5. Thank you Kris, but I can’t take credit. All that and more was really said to me by cack-handed dealers. Naturally my rejoinders above are more pithy than they probably were on the occasion – l’esprit de l’escalier as Laurent would doubtless say.

    I admit that, now that I am older, car dealing gives me a perverse pleasure. So much so that I wish I had done it a lot more. Incompetence is certainly embarrassing to come across, but that sudden insight into the conflicted human behind the facade, as in Mark’s story, is quite fascinating.

    I omitted the guy I bought a Bedford Utilabrake off (since he was a private dealer) who, as soon as we’d agreed a deal added ‘and do you need any grass Sean’. There’s after sales for you.

    1. In view of the state of the Bedford when I got it home, had I availed myself every of his secondary services you can be sure, first, that I would have needed to roll myself a huge spliff to cheer myself up and, second, that it would have had no effect at all. It was the first vehicle I ever bought, the start of a long learning curve that I will never complete.

    2. “l’esprit de l’escalier”

      Eh? I tried really hard but I still can’t figure out which expression you had in mind…

    3. Then I can only assume that the modern young Frenchman no longer attends formal dinners in Parisien town houses. As they say, Plus ça change … No, that’s not right.

  6. Sean I have several times felt like getting in to your type of dialogue with the salesman (and it always was a man) but chickened out and left. I have had mostly positive experiences with car salesmen and of course I respect their work. My local VW dealer had a very laid back, non pushy salesman who sort of sold Mrs M. a Golf. Looking for a new car ten years later I asked after him. Oh, he’s regional sales manager now I was told; when I showed some surprise the reply, with a smile, was that his technique was very successful. My Subaru dealer sold me the car by just giving me the keys and telling me to “Give it a rake.” I didn’t buy a BMW X1 because the salesman never came back with an answer on the availability of a spare wheel instead of run flats.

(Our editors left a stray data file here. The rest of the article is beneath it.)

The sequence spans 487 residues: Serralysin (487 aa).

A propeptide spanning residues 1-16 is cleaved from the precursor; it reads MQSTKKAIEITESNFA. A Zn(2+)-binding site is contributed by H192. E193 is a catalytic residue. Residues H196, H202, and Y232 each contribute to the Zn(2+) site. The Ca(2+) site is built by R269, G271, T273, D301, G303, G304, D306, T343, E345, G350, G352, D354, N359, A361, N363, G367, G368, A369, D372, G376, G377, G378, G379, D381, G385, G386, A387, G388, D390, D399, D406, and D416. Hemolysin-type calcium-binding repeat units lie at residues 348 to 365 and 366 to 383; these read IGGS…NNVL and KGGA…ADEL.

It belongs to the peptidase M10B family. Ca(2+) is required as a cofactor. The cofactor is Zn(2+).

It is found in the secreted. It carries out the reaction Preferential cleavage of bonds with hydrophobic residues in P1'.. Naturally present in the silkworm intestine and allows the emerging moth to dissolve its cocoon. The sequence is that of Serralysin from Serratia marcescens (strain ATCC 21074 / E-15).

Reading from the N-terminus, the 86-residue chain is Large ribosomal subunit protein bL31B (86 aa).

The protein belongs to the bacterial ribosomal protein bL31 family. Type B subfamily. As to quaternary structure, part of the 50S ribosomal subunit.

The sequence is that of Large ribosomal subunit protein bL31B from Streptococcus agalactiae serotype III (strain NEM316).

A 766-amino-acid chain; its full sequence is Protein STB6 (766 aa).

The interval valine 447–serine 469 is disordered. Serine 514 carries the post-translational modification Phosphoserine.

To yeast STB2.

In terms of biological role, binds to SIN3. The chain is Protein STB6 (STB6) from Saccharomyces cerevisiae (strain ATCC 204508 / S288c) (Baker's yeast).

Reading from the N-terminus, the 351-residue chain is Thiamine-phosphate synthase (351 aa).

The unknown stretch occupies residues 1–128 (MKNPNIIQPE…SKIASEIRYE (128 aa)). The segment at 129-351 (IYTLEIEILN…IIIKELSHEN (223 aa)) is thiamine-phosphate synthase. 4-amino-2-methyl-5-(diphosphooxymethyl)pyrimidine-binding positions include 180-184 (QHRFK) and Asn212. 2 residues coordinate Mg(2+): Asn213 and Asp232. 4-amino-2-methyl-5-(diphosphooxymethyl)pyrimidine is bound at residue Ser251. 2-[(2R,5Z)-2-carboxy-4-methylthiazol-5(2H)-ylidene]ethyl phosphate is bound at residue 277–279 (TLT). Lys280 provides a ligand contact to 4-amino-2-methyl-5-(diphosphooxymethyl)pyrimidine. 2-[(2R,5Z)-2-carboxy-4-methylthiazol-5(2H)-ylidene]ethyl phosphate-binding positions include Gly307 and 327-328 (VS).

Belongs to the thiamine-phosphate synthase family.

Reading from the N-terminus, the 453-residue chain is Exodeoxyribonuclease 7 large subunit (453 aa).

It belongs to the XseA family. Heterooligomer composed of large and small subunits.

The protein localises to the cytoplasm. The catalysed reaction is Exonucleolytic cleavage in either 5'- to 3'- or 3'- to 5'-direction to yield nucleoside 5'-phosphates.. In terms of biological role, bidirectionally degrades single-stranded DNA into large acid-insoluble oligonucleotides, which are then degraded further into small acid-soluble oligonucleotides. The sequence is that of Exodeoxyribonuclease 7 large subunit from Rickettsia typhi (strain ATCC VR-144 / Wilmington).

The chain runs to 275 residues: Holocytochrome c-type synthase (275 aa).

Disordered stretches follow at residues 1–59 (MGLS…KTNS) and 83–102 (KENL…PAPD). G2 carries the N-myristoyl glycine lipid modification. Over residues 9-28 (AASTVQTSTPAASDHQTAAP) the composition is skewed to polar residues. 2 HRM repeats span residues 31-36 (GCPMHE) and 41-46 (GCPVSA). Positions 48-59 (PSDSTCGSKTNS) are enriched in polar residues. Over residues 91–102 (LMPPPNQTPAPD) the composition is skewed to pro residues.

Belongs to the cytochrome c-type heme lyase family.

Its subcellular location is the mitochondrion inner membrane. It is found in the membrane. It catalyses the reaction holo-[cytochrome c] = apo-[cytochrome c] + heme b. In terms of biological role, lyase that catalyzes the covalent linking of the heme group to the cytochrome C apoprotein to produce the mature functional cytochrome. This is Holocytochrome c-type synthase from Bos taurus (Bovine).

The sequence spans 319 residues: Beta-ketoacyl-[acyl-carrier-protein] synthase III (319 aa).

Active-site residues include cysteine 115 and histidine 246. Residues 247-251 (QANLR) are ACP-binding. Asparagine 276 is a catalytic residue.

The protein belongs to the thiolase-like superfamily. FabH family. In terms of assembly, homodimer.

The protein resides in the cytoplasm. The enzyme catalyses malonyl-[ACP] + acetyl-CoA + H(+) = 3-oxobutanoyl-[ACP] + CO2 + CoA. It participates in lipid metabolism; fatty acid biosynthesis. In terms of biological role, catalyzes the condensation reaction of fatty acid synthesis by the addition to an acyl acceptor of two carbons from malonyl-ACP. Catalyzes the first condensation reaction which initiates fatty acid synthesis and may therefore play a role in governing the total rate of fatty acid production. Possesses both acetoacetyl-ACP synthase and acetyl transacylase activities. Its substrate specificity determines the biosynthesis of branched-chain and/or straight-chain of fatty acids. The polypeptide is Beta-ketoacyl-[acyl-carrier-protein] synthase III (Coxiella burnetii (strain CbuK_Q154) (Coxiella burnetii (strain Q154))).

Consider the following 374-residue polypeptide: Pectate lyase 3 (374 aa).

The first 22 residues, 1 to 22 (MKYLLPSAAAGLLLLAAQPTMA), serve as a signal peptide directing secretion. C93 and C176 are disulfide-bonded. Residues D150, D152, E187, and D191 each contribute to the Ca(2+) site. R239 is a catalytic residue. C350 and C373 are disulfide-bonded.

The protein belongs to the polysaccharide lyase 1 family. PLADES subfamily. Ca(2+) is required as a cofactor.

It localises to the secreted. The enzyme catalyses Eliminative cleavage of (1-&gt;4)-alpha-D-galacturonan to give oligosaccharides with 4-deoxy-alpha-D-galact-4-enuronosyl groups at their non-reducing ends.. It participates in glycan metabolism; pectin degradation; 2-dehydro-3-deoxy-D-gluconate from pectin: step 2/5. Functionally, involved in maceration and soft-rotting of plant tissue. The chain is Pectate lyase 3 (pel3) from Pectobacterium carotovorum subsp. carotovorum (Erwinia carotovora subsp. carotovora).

7. The most frustrating (and comical) experience i’ve had when trying to buy a car was when the Peugeot dealer at the other side of the street from my office flatly refused to sell me a car (at the heavily discounted price they were advertising in huge numbers in front of the store) simply for wanting to pay the thing upfront, without financing.
    No wonder they went out of business a couple of months later.

  8. Salesmen? What’s a salesman? I last sat down with a car salesman in 1992.

    I ask because I’ve used ‘net based lead generators to buy my last four cars. We knew what we wanted, just told the lead generation sites and waited for offers from dealers to turn up in the e-mail in box.

    Then a round of questions to make sure that we knew each dealer’s price (car plus destination charge [ a US custom, price set by the manufacturer, not sure it exists in the UK] plus taxes plus paperwork charges plus anything else the dealer wanted to charge for). Some of the dealers who responded weren’t fully forthcoming, had to be prodded to get their “out the door” prices.

    Finally, a round of minor haggling. “Must we take your appearance package?” Charges for low value items, wheel locks, for example, that the dealers wanted to charge a lot for usually vanished.

    Then we picked the low bidder, went to the dealership, sat down with a sales person who was really an order taker, filled in the paperwork, and endured a last attempt by the finance person (had to spend a little time with it even when we had our own financing or were paying cash) to sell us things we didn’t need. And then we had a new car.

    I had telephone conversations with the sleazier dealers along the way. “If that’s really the price X quoted [implied: you liar, you] he’ll never sell you the car for that.” “Bring us your signed purchase order and we’ll match the price.” Such statements disqualified the dealership. By the way, we ended up paying the price X quoted.

    1. I get the impression north Americans are simply better at working the sales system than any Europeans I know. A friend of mine in the US was the same way. He approached the car purchase with more data than the dealers and he got exactly what he wanted at the price desired. As a used-car buyer (cash, small sums) I live on a different planet. I think I’ve done quite well in terms of getting cars I like for not much cash. I admire the nous of the hard-nut new-car customer though.